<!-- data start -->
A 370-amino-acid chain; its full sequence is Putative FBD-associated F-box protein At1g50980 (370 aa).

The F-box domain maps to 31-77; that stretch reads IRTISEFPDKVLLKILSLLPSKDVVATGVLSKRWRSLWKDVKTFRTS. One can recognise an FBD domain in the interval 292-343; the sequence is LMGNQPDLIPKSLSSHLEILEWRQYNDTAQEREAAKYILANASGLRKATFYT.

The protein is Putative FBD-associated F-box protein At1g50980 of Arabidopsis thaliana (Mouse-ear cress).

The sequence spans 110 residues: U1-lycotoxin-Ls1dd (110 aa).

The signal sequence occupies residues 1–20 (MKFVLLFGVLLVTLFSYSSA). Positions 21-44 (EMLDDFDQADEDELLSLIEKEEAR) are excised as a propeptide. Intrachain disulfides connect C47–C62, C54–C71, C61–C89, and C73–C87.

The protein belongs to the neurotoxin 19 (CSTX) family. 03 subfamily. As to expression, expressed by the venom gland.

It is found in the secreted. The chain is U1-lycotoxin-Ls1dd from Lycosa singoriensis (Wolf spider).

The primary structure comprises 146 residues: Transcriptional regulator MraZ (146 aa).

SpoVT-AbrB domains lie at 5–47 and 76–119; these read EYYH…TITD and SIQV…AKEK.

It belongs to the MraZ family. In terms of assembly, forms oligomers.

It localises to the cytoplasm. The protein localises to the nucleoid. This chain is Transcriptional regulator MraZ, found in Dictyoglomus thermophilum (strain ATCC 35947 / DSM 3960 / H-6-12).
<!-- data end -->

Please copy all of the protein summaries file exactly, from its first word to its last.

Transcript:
A 370-amino-acid chain; its full sequence is Putative FBD-associated F-box protein At1g50980 (370 aa).

The F-box domain maps to 31-77; that stretch reads IRTISEFPDKVLLKILSLLPSKDVVATGVLSKRWRSLWKDVKTFRTS. One can recognise an FBD domain in the interval 292-343; the sequence is LMGNQPDLIPKSLSSHLEILEWRQYNDTAQEREAAKYILANASGLRKATFYT.

The protein is Putative FBD-associated F-box protein At1g50980 of Arabidopsis thaliana (Mouse-ear cress).

The sequence spans 110 residues: U1-lycotoxin-Ls1dd (110 aa).

The signal sequence occupies residues 1–20 (MKFVLLFGVLLVTLFSYSSA). Positions 21-44 (EMLDDFDQADEDELLSLIEKEEAR) are excised as a propeptide. Intrachain disulfides connect C47–C62, C54–C71, C61–C89, and C73–C87.

The protein belongs to the neurotoxin 19 (CSTX) family. 03 subfamily. As to expression, expressed by the venom gland.

It is found in the secreted. The chain is U1-lycotoxin-Ls1dd from Lycosa singoriensis (Wolf spider).

The primary structure comprises 146 residues: Transcriptional regulator MraZ (146 aa).

SpoVT-AbrB domains lie at 5–47 and 76–119; these read EYYH…TITD and SIQV…AKEK.

It belongs to the MraZ family. In terms of assembly, forms oligomers.

It localises to the cytoplasm. The protein localises to the nucleoid. This chain is Transcriptional regulator MraZ, found in Dictyoglomus thermophilum (strain ATCC 35947 / DSM 3960 / H-6-12).